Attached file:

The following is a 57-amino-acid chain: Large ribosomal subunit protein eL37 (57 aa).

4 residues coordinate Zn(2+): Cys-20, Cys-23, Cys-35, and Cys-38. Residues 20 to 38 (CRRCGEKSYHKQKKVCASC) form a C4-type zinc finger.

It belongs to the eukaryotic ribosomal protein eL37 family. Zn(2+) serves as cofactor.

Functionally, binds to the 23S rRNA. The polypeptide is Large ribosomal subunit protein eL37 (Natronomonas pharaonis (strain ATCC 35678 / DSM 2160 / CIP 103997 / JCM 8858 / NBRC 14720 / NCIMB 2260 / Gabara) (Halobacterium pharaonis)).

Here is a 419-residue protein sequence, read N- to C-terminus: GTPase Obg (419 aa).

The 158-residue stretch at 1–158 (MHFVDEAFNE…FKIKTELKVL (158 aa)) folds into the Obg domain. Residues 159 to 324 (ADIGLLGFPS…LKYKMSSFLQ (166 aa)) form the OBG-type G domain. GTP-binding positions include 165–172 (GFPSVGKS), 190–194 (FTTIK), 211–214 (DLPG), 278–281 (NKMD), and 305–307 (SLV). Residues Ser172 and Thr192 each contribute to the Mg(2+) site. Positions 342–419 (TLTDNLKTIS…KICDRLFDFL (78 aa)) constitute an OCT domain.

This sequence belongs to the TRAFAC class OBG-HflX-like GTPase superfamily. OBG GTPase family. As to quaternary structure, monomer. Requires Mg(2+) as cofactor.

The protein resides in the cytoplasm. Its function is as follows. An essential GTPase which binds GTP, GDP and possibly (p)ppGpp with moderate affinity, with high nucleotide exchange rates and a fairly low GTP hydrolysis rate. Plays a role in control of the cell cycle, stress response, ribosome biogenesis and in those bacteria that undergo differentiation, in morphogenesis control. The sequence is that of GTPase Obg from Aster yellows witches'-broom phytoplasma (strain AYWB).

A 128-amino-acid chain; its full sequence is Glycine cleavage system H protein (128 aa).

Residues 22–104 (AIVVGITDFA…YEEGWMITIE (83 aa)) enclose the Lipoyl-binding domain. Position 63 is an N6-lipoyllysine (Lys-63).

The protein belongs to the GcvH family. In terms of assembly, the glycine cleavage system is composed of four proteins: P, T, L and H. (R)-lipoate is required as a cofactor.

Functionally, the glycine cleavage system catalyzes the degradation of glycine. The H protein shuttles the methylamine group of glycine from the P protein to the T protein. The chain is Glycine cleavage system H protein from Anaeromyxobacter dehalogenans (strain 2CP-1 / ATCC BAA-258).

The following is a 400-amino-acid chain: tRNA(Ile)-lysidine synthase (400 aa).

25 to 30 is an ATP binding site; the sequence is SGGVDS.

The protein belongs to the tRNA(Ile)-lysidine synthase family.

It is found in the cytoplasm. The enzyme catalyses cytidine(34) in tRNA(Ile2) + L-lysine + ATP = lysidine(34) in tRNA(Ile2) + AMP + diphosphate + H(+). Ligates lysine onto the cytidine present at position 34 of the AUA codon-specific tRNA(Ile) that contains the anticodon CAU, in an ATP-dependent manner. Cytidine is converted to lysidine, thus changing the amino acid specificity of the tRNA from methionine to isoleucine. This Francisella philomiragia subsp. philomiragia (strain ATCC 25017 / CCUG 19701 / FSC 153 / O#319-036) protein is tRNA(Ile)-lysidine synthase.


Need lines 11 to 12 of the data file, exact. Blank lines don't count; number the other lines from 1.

The protein belongs to the GcvH family. In terms of assembly, the glycine cleavage system is composed of four proteins: P, T, L and H. (R)-lipoate is required as a cofactor.

Functionally, the glycine cleavage system catalyzes the degradation of glycine. The H protein shuttles the methylamine group of glycine from the P protein to the T protein. The chain is Glycine cleavage system H protein from Anaeromyxobacter dehalogenans (strain 2CP-1 / ATCC BAA-258).